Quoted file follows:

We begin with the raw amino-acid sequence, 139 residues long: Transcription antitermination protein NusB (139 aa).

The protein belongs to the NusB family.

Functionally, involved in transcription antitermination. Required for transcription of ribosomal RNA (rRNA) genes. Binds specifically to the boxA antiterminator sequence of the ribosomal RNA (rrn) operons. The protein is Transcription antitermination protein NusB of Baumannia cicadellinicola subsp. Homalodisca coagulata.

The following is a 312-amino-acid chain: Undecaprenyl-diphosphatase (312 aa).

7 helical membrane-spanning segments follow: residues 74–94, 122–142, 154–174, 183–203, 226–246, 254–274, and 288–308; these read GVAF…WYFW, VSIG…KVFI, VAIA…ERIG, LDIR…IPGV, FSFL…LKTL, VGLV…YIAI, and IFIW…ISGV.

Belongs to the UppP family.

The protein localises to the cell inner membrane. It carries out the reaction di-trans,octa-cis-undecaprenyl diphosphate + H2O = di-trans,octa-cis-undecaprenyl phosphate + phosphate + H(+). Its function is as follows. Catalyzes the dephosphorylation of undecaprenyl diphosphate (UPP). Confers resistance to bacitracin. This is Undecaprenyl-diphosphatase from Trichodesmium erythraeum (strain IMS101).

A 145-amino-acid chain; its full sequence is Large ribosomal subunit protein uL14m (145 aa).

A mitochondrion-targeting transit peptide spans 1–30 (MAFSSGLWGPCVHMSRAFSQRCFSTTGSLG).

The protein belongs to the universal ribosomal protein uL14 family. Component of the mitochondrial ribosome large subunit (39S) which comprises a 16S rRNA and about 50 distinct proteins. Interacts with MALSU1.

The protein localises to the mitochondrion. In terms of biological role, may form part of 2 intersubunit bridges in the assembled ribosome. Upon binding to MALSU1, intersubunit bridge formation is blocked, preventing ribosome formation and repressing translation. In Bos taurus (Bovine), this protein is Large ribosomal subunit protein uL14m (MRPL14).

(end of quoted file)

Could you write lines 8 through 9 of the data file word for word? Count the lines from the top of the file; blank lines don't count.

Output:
A 145-amino-acid chain; its full sequence is Large ribosomal subunit protein uL14m (145 aa).

A mitochondrion-targeting transit peptide spans 1–30 (MAFSSGLWGPCVHMSRAFSQRCFSTTGSLG).